Introduction: Contemporary phase 2 TB disease treatment clinical trials have found that microbiologic treatment responses differ between African versus non-African regions, the reasons for which remain unclear. Understanding host and disease phenotypes that may vary by region is important for optimizing curative treatments.
Methods: We characterized clinical features and the serum proteome of phase 2 TB clinical trial participants undergoing treatment for smear positive, culture-confirmed TB, comparing host serum protein expression in clinical trial participants enrolled in African and Non-African regions. Serum samples were collected from 289 participants enrolled in the Centers for Disease Control and Prevention TBTC Study 29 (NCT00694629) at time of enrollment and at the end of the intensive phase (after 40 doses of TB treatment).
Results: After a peptide level proteome analysis utilizing a unique liquid chromatography IM-MS platform (LC-IM-MS) and subsequent statistical analysis, a total of 183 core proteins demonstrated significant differences at both baseline and at week 8 timepoints between participants enrolled from African and non-African regions. The majority of the differentially expressed proteins were upregulated in participants from the African region, and included acute phase proteins, mediators of inflammation, as well as coagulation and complement pathways. Downregulated proteins in the African population were primarily linked to nutritional status and lipid metabolism pathways.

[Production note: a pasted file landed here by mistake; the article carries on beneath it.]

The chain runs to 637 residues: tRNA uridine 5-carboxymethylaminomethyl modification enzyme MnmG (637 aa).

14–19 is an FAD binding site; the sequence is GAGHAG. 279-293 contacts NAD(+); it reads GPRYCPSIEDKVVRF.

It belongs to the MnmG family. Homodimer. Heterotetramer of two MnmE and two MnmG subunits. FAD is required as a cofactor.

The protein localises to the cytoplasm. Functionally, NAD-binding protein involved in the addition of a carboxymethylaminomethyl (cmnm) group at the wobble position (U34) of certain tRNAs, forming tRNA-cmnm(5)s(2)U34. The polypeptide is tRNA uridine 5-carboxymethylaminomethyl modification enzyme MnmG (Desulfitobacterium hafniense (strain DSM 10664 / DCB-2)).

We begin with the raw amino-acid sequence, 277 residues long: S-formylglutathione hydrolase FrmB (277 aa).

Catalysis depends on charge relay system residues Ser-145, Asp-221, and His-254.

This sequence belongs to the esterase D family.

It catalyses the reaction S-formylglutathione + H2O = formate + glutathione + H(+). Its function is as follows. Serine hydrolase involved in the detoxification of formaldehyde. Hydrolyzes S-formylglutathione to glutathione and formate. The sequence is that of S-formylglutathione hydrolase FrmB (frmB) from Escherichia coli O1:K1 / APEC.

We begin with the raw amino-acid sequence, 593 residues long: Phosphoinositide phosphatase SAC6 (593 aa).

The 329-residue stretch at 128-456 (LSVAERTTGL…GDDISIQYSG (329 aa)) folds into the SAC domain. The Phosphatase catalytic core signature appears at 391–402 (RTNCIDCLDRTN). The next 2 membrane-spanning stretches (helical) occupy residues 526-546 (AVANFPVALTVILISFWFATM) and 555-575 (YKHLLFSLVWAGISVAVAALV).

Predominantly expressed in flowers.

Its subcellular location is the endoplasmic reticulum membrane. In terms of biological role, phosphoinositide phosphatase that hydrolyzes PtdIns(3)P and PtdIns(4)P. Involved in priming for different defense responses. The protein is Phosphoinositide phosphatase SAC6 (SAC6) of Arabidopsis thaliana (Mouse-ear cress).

Conclusions: We have identified differentially expressed nutrition and lipid pathway proteins by geographic region in TB patients undergoing treatment for pulmonary tuberculosis, which appear to be associated with differential treatment responses. Future TB clinical trials should collect expanded measures of nutritional status and further evaluate the relationship between nutrition and microbiologic treatment response.